If you are looking for a different, fun and colorful celebration between Christmas and Easter, you can’t miss the Carnival! This is one of the most loved and cheerful celebrations in Italy – a time of masks, costumes, parades… and delicious food, of course! Do you know the roots of this ancient tradition? In this article, we’ll guide you through its history, how Italians celebrate it, and the delightful treats traditionally eaten during this period.
The origins of Carnival and celebrations in Italy
The word Carnival comes from the Latin carnem levare, which means “to remove meat”. This refers to the period of festivities before Lent, the 40 days of fasting and penance leading to Easter in the Christian tradition. However, its origins can be traced back to ancient festivals like the Roman Saturnalia or the Greek Dionysia, which celebrated the end of winter and the arrival of spring.
In Italy today, Carnival is a time of lively celebrations that bring streets to life. You’ll see parades of floats and masked groups, kids wearing colorful costumes of their favorite characters, people throwing confetti and streamers, etc. Some of the most famous and spectacular carnivals in Italy are the ones of Venice, Viareggio, and Ivrea, but there are many other smaller and lesser-known ones that are equally charming.
Carnival week traditionally starts on Fat Thursday and ends on “Mardi Gras” or “Fat Tuesday”, which falls on February 13th in 2024.
The magic of Putignano, one of the oldest carnivals in Italy!
Puglia has a rich and varied carnival tradition. One of the oldest and most famous festivals is the carnival of Putignano, a town in the province of Bari. This carnival dates back to the 14th Century, with the 2024 edition marking an impressive 630th years of celebration!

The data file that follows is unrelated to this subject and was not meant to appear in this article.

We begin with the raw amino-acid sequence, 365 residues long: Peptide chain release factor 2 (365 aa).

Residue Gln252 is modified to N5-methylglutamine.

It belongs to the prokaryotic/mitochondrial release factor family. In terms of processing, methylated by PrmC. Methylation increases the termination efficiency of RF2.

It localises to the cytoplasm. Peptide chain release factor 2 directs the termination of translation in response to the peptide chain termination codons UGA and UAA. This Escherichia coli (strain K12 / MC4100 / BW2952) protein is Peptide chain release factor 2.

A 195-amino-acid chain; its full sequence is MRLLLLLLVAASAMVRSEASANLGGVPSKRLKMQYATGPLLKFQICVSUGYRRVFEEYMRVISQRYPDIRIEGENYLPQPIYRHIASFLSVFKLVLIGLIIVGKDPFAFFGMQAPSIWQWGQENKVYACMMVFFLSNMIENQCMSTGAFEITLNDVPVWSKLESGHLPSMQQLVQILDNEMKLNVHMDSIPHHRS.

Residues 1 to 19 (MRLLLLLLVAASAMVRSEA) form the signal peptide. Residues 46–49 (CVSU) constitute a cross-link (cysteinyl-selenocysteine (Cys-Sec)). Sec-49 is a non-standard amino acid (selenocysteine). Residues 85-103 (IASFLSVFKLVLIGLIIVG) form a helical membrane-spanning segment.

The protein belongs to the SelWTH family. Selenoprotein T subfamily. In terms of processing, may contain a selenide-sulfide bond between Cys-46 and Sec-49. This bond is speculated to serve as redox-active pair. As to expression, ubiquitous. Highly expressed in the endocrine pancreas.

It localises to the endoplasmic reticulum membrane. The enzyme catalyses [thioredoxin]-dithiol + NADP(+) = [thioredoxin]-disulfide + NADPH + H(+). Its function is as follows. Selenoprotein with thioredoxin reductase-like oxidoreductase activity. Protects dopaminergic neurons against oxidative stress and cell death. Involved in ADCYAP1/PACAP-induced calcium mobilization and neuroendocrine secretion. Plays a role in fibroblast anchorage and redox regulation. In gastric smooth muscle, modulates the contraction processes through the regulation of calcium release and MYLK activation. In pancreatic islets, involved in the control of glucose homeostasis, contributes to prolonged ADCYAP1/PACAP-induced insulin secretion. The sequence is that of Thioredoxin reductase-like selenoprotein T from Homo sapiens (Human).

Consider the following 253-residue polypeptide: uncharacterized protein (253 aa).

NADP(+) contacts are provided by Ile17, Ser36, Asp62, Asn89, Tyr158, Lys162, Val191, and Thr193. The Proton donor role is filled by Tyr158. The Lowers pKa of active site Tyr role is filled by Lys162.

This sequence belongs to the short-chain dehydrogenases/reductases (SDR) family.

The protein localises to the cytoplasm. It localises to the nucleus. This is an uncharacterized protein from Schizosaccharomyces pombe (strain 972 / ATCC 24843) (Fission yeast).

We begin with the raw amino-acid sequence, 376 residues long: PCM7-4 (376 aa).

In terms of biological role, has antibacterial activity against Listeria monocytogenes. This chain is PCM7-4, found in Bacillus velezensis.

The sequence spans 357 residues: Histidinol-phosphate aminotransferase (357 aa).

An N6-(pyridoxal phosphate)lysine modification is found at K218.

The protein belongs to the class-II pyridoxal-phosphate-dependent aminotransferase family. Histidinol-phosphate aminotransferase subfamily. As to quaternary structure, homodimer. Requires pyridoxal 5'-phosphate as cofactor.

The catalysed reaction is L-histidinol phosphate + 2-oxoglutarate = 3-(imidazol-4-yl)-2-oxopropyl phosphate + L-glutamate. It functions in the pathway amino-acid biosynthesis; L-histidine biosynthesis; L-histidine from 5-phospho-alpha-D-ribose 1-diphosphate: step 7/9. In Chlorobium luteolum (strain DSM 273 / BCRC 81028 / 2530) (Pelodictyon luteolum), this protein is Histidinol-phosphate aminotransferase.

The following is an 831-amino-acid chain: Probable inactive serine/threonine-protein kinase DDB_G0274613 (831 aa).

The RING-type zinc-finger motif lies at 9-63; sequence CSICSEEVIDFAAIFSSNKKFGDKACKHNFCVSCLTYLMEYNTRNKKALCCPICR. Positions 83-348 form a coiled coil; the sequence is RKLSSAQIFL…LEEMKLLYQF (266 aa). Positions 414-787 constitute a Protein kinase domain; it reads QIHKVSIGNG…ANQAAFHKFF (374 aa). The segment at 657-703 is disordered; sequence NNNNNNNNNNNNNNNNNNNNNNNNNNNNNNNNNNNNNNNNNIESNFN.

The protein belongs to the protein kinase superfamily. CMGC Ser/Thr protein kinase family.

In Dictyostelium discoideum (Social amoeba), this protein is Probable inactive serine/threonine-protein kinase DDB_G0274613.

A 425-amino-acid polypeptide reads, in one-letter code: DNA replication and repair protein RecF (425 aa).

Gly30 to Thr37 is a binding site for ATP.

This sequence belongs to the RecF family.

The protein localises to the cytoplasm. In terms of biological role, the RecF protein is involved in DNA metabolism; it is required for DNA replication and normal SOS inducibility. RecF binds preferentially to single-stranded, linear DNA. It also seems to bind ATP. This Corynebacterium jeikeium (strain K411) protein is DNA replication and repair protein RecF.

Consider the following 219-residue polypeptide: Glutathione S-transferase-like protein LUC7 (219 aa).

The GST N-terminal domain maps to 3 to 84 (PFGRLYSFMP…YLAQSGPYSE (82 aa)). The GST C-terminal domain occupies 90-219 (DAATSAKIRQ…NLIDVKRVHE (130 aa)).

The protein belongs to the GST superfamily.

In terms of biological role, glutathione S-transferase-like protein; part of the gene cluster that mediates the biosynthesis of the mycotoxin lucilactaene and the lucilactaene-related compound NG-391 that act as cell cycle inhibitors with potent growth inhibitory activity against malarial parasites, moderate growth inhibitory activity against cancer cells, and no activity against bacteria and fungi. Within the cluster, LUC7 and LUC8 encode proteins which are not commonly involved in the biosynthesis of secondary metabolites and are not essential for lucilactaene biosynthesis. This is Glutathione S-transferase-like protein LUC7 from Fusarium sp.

Putignano’s festival is famous for its satirical and humorous floats made of papier-mâché, playfully mocking politicians, celebrities, and the events of the year. The floats are crafted by local artisans, who compete for the best design. The parade of floats is accompanied by masked groups, music and dances, creating a colorful and lively spectacle for everyone to enjoy!
On Fat Tuesday, the final day of the carnival, people engage in the Funeral of the Pig, a tradition where a papier-mâché pig is roasted as the last feast before Lent.
Food delights of Carnival
No Carnival is complete without the taste of the typical sweets that are prepared during this festive season. Some of the most common sweets are the chiacchiere, also known as frappe, bugie, crostoli or cenci. They are thin strips of dough fried in oil and sprinkled with powdered sugar.
Another popular carnival sweet are the castagnole, small balls of dough fried in oil and coated with sugar, sometimes flavored with liqueur or lemon zest.
Among the delightful carnival treats in Puglia are tenerelli, a kind of “confetti” with a soft and tender heart. They are made with almonds or hazelnuts, covered with dark or white chocolate and a layer of sugar. Originating from the town of Andria, tenerelli were historically exchanged as gifts between lovers on Valentine’s Day. In the past, they were also part of some rituals where they were tossed like confetti.
Carnival is a time of joy and fun. If you want to experience its festive atmosphere and traditions, Puglia is the place to be. Immerse yourself in the spirit of carnival and join the locals in their colorful celebrations. Buon carnevale!